15 Surprising Higher Ed Stats That Marketing and Admissions Professionals Can't Ignore
Redesigning your college or university website? Revising your school’s strategic plan? Reevaluating your institution’s revenue streams?
These surprising higher education stats could prove useful in building strong arguments for your marketing campaigns and admissions plans.
- In 2020, one million international students at U.S. colleges and universities contributed $38.7
billion to the U.S. economy, a decrease of 4.4%, or $1.8 billion, the first decline since the Association of
International Educators began tracking the economic impact of international students
and their families more than 20 years ago.
- A 5% point improvement in freshman to sophomore retention on a 10,000-student campus
is equivalent to approximately $10-to-20 million in tuition alone. And this doesn’t take into account savings for recruiting and admissions.
- Relevance is a more powerful predictor of quality and value than demographic characteristics of individuals such as gender, race, ethnicity, age,
income, field of study, and attainment level.
- To combat declining enrollment numbers, some colleges have slashed tuition costs, including Southern New Hampshire University, which offered a tuition-free year for all first-time freshmen on campus and a reduction of tuition to $10,000 starting
- COVID-19’s impact on the academic, mental, and financial well-being of students is
significant. According to a recent survey, these factors are influential in current students’ college decisions. The survey
found that 21% of all students reported that the pandemic has had a strong impact
and 13% reported it has had an extremely strong impact on their willingness to attend
- Nearly 7 in 10 U.S. adults strongly agree or agree that having a college degree is essential for getting a good job, and more than half strongly agree or agree that people with a college degree have
a good chance of finding a quality job.
- According to a survey of college and university trustees, the price of higher education, student debt, and the ability of higher education to
respond to changing student and employer needs are top concerns about the future of higher ed in the U.S.
- More than eight in 10 provosts believe that students do not understand the concept of a liberal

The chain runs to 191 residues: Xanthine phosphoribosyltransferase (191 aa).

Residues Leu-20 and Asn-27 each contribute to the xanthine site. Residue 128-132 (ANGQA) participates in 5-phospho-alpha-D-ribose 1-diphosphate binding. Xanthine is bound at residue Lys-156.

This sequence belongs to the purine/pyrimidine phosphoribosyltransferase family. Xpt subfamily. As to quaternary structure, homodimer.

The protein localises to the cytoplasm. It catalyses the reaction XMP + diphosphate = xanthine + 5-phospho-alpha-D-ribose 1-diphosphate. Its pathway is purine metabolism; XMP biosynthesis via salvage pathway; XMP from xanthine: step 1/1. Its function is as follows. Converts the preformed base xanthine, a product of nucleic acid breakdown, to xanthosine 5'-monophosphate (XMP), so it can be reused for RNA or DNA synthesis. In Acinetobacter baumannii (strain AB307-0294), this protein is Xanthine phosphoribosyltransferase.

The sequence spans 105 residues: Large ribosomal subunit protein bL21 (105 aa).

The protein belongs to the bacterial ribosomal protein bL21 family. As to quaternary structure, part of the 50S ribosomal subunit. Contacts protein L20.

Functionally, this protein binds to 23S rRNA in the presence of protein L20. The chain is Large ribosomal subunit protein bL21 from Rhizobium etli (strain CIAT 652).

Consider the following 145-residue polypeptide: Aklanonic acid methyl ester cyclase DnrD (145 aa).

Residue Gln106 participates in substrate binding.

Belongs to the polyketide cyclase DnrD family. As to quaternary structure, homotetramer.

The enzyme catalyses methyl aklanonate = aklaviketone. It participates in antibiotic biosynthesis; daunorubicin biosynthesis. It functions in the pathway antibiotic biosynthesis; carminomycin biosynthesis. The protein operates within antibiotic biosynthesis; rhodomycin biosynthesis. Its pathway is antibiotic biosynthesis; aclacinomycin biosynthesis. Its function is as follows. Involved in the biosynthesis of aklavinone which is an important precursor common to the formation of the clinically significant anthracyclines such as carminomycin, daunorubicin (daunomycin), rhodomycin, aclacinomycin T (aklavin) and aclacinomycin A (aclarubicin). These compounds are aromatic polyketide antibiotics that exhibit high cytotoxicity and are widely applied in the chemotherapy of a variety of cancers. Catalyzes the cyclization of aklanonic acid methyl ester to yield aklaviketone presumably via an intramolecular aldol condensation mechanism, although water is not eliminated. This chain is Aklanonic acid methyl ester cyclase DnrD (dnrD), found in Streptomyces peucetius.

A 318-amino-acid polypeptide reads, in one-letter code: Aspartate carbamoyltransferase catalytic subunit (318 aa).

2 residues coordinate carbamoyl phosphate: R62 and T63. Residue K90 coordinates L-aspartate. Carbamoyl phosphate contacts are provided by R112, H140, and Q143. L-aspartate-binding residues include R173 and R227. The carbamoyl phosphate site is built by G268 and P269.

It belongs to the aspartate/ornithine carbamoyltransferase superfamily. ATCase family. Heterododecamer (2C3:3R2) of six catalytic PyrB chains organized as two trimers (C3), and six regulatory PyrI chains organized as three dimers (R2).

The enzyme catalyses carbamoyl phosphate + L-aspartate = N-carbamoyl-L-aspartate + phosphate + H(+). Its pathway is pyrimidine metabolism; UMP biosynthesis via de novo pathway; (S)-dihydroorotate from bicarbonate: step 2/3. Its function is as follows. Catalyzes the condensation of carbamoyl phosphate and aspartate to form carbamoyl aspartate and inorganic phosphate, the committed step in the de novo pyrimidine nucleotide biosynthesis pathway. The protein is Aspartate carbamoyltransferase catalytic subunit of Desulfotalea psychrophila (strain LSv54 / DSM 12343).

arts education, but 87% of those surveyed believe that liberal arts is crucial to undergraduate
- In a climate where 60% of people fear they could lose their jobs, 42% say that the pandemic has made them more likely to enroll in an education program. And interest has shifted toward nondegree pathways with 68% of aspiring adult learners
open to considering this pathway for future education.
- When asked about the importance of a college education, 41% of Americans aged 18-29 said it was “very important,” down from 74% in 2013.
- Recent college graduates have visited campus career centers, but only 17% found the experience to be “very helpful,” and only 26% found the experience “helpful.”
- Where do college graduates get career advice? A Gallup poll found that 33% of students reported that professors provided the most valued career advice—and that the same students placed a higher value on the advice they received.
- Contrary to popular belief, attending an elite university doesn’t boost income.
- The majority of undergraduate distance learning students do not work while they are enrolled in online classes.
- Almost a quarter of all incoming community college students may be assigned to remedial courses they don’t really need, and a large majority of those in remedial courses do not end up finishing their program and earning their degree.
Higher education is rapidly changing, but equipped with the latest data, you can confront issues before they turn into full-blown challenges for your college or university.
Transforming your institution into a modern campus can’t wait. Take action by downloading our latest series of Digital Marketing Action Guides for Higher Ed, designed to help you strengthen your brand, boost enrollment, and stay competitive in today’s higher ed market.
Last updated: February 1, 2021